In nearly every case, the driver and passengers escaped and the Border Patrol agents, following agency policy, stayed with the marijuana. Gonzalez, the Starr County task-force investigator, said other law-enforcement agencies do the same, to prevent smugglers doubling back and taking off in the vehicle again.
A river runs through it
At dusk one recent evening, a Border Patrol helicopter circled over a spot on the river just below downtown Rio Grande City. Three men in dark clothing paddled vigorously across the river in an inflatable boat, turning back toward Mexico. The river is narrow enough here, perhaps 60 yards across, that it takes scarcely a minute to cross.
A few minutes later, the bobbing flashlight of a Border Patrol agent approached across a quarter-mile-wide field. The agent pulled up a barbed-wire strand to let a handcuffed migrant he had caught slide under to the heavily rutted dirt road where the agent's vehicle was parked, lights flashing.
The agent, who was reluctant to talk and asked not to be identified, said migrants tend to cross the river in or near town, and the drug smugglers out of town.
"This is what it's like all the time, any hour," he said, nodding to his flashing lights and the helicopter, still overhead.
Gonzalez, the Starr County HIDTA task force investigator, said, "At night, downtown, every night you can hear the helicopters. It's normal. It's like hearing the train."
Behind his office sits a huge impound lot, ringed by tall fences topped with barbed wire, where some 200 vehicles seized in several months of drug raids await auction. A shiny Chevrolet Camaro that looked fresh off the dealer's lot faced a bulldozer and a backhoe. He showed trucks with fake signs for Texas businesses. There were boats, trailers, and — this being south Texas — row upon row of pickups and SUVs.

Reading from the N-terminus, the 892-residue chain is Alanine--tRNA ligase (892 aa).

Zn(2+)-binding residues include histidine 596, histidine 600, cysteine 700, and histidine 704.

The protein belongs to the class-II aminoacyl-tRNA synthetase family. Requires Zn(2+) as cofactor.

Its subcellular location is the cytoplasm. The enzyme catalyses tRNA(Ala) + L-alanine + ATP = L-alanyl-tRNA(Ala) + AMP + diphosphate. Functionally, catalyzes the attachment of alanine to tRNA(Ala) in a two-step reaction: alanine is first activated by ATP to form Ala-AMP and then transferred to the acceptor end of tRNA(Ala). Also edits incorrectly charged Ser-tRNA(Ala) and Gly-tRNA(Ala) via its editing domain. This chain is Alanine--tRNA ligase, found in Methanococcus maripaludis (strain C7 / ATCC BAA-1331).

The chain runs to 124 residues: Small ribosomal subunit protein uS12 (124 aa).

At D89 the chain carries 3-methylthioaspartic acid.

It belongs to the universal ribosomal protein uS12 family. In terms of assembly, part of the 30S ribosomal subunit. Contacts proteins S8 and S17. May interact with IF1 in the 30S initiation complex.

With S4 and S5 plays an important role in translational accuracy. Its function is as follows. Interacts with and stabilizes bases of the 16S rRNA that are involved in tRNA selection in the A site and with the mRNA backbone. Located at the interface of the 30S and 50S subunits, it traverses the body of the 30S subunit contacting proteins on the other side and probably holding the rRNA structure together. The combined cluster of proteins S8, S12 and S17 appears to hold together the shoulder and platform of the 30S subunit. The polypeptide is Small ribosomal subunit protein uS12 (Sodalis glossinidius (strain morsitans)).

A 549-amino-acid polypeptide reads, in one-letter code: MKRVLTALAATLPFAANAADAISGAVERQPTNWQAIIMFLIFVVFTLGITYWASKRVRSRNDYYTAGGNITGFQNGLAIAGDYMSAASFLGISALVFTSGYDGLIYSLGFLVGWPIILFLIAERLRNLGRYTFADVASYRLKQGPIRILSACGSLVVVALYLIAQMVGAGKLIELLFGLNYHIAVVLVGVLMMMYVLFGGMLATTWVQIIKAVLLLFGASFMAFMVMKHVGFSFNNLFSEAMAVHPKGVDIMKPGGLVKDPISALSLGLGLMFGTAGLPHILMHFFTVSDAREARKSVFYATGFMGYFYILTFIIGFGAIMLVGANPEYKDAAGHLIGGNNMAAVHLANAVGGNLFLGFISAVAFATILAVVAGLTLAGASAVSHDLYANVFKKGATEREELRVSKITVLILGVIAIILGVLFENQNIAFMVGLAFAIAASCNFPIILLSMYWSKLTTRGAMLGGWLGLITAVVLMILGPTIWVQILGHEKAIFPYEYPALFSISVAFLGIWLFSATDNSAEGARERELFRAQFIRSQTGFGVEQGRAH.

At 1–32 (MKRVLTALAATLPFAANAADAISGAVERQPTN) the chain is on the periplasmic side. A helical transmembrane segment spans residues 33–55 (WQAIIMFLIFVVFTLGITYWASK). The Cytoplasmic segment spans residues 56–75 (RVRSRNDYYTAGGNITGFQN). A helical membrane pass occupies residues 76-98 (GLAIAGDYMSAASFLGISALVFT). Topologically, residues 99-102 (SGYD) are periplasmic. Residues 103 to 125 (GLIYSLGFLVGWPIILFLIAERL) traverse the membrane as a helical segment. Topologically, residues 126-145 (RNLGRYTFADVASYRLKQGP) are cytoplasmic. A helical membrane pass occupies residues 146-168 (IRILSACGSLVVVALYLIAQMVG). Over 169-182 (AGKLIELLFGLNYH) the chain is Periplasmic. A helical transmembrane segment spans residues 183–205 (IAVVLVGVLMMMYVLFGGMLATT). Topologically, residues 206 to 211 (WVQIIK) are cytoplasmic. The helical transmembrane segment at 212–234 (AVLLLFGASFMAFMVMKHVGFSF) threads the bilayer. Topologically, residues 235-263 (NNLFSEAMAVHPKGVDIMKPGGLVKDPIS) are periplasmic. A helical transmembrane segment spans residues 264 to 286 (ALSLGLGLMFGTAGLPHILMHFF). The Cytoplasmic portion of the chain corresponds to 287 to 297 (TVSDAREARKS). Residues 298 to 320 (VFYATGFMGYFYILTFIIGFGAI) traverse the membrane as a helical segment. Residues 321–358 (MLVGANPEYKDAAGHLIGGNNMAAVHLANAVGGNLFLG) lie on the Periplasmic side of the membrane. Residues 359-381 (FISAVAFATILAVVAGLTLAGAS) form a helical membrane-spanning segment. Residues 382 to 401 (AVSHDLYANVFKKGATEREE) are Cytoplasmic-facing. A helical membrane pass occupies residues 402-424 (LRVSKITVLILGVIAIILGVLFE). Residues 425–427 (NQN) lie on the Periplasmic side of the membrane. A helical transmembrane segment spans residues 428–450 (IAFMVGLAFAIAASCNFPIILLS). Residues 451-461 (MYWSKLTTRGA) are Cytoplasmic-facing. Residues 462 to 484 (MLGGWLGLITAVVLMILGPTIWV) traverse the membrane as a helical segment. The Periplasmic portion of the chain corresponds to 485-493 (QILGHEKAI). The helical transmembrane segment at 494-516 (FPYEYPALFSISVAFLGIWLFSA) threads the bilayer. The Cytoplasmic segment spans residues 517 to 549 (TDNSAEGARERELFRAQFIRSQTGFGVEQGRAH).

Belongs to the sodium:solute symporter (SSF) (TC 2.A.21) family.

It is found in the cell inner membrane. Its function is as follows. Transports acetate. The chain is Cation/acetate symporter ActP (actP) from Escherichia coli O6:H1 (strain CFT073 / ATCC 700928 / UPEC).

Gonzalez squatted next to one SUV to point out how the frame and springs have been welded "so it doesn't ride low when it's fully loaded." The rear seat had been removed to add space for drugs. Black paint coated the inside windows; from outside, they merely looked tinted.
"They'll use anything, good cars, ugly cars, anything to get it through," Gonzalez said.
After a short drive, he parked near the Rio Grande and led the way down a steep dirt trail to a spot on the bank. The deflated husk of a raft, slashed by agents, was nearby.
Heavy brush grows down to the bank on both sides of the winding river, offering endless hiding places for smugglers to wait until the coast is clear, or, on the U.S. side, to stash a load for later pickup. There are scores of small roads on the U.S. side that give access within minutes from the river to U.S. 83, a major east-west corridor.
"We've seen guys, in Starr County, sitting in trees on the Mexican side, watching the fields on this side with big binoculars," Gonzalez said. "They have great communication.